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Ex-limo company owner pleads guilty in federal racketeering case

Former limousine company owner Charles Horky pleaded guilty Thursday in a multimillion-dollar racketeering conspiracy involving fraud, prostitution and drug trafficking.

Horky, 54, who ran CLS Nevada, which operated on the Strip for two decades, pleaded guilty to one felony count of conspiracy to conduct or participate in an enterprise engaged in a pattern of racketeering activity.

U.S. District Judge Robert C. Jones set his sentencing for April 16.

Earlier this year, state transportation authorities revoked Horky’s license to operate his limousine service as a result of the FBI investigation.

Two of his top aides — Kimberly Flores, 44, the office manager of the company, and Archie Granata, 71, an accountant and financial adviser — each pleaded guilty in July to the same conspiracy charge. They also are to be sentenced next year.

Horky, who is free on his own recognizance, has agreed to give up $32,872 seized in the investigation and share with other defendants in payment of a $5.2 million forfeiture judgment.

Horky declined comment afterwards, but his attorney, David Chesnoff, said Horky was remorseful for his actions.

“Mr. Horky takes full responsibility,” Chesnoff said. “He’s very sorry he’s disappointed people, but he looks forward to completing his sentence and becoming a productive citizen in Las Vegas again.”

A federal indictment unsealed in December 2012 charged Horky and eight other defendants with conspiring to participate in a pattern of racketeering activities, including wire fraud, access device fraud, bank fraud and distribution of controlled substances. It also alleged the defendants used interstate commerce to promote, facilitate, and distribute the proceeds of prostitution.

Additional defendants, including some of Horky’s limousine drivers, were charged in four indictments with trafficking in cocaine, methamphetamine and Ecstasy.

With Horky’s plea, most of the defendants in the long-running FBI investigation have pleaded guilty.

The four-year criminal conspiracy was uncovered by the FBI with the help of months of court-approved wiretaps that, among other things, provided an explicit look inside the prostitution ring authorities said Horky ran.

According to his plea agreement, Horky admitted he “directly participated in procuring prostitutes” for his company’s customers.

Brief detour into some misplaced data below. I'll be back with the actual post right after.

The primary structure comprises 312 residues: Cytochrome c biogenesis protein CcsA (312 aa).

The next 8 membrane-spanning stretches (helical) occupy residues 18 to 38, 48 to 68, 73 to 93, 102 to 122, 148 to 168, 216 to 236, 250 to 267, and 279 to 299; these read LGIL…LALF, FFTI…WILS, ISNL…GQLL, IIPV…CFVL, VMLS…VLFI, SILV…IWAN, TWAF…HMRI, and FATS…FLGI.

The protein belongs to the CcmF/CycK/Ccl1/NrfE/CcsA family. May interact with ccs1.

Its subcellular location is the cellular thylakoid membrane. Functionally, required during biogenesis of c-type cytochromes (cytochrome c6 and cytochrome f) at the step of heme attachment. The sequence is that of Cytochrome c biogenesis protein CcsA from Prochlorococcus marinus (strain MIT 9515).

The broad range of crimes were alleged to have taken place from September 2008 through November 2012.

Drivers sold cocaine and methamphetamine and promoted prostitution from their limousines, federal prosecutors alleged.

Horky was accused of directing the criminal activities and requiring drivers to pay him a cut of the illicit money they received.

In court Wednesday, Horky acknowledged that prosecutors could prove he required drivers to pay him up to several thousand dollars a week from their illicit earnings.

Among the illegal activities carried out was a scheme to defraud American Express and American Express card holders of more than $2.8 million through unauthorized charges, Horky’s plea agreement stated.

Horky also participated in a $2.4 million check-kiting scheme that involved drawing checks on the company’s payroll account knowing that the account did not contain sufficient funds, the agreement said.

One key target of the investigation, drug dealer Hani Dadis, killed himself weeks before the federal indictments were returned.

Dadis, 51, of Las Vegas, was accused in FBI affidavits of being the main supplier of the club drug Ecstasy, or MDMA, to limousine drivers and their high-rolling clients.

On Sept. 12, 2012, as pressure from FBI agents in the investigation mounted, Dadis put a gun to his head and shot himself to death in a hotel room at the South Point resort, according to court documents.

His death was ruled a suicide and came a week after agents raided an apartment he had rented to stash Ecstasy.

Contact Jeff German at jgerman@reviewjournal.com or 702-380-8135. Follow @JGermanRJ on Twitter.

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